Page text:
By Shannon Gillette
From the day he was born, Levi Perryman’s life was never easy. On March 29, 1839, Levi entered this world. On the same day his mother, Elizabeth Farmer Perryman, left her earthly home. Less than nine months later, his father, Alex G. Perryman was called to heaven as well, leaving Levi an orphan before the age of one.
His father’s brother, Jack Perryman, took Levi into his home and raised him as his own. Uncle Jack taught young Levi all the things a boy needed to know to become a man on the Texas frontier. Levi attended school in Paris, Texas, for a few short months, but the call of the Wild West was too strong not to answer. In 1859, he decided to head west where land was plentiful and fertile. He chose Montague County as his home, building a modest log cabin near Forestburg.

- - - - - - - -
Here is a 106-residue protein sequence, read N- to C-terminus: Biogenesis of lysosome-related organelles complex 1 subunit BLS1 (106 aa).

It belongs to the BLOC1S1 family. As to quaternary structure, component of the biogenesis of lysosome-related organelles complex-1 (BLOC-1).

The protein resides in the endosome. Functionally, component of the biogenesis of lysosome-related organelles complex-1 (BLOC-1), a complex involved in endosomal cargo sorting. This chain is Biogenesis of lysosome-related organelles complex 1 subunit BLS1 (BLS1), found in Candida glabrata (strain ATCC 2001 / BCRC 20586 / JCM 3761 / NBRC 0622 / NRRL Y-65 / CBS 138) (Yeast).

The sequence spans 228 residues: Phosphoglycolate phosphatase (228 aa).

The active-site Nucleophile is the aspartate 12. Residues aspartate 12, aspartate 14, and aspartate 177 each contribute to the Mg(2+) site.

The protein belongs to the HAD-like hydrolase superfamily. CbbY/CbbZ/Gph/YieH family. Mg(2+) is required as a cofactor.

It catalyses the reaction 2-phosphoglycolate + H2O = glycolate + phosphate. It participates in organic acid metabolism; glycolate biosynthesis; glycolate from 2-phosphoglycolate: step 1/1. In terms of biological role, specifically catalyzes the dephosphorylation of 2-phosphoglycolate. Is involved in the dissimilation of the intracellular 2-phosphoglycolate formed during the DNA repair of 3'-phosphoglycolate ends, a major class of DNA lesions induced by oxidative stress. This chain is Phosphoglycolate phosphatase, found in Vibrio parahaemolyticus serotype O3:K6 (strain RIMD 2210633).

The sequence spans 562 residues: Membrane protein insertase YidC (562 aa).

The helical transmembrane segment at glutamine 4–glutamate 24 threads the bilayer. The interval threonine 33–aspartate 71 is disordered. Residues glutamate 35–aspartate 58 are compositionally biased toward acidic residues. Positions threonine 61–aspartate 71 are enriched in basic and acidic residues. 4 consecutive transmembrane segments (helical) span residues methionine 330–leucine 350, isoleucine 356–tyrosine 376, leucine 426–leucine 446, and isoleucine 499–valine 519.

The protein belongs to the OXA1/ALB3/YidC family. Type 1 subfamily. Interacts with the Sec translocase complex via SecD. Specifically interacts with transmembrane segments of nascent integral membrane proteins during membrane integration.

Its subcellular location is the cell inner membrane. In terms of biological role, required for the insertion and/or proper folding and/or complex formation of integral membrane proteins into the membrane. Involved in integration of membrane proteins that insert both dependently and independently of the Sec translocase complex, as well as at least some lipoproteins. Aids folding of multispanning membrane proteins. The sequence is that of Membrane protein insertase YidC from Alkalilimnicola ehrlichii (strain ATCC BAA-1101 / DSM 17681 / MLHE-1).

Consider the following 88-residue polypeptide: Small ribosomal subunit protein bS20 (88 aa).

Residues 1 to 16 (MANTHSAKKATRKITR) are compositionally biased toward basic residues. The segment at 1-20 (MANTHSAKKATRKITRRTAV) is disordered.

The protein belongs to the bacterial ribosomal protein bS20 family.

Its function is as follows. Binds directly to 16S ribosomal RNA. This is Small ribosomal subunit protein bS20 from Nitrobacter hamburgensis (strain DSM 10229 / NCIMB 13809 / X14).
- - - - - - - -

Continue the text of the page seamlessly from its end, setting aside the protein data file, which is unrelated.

His Uncle Jack proposed a business venture, a cattle raising 50-50 partnership. Jack followed Levi to Montague County with a hundred head of cattle. Under an oak tree, on the acreage Levi called home three miles west of Forestburg, his uncle presented him with “fifty head of cattle, a saddle horse equipped and a ten-dollar gold piece and said to him, ‘Now, my son, root hog or die.’” The partnership worked well for both men until the War Between the States encroached on the business venture.
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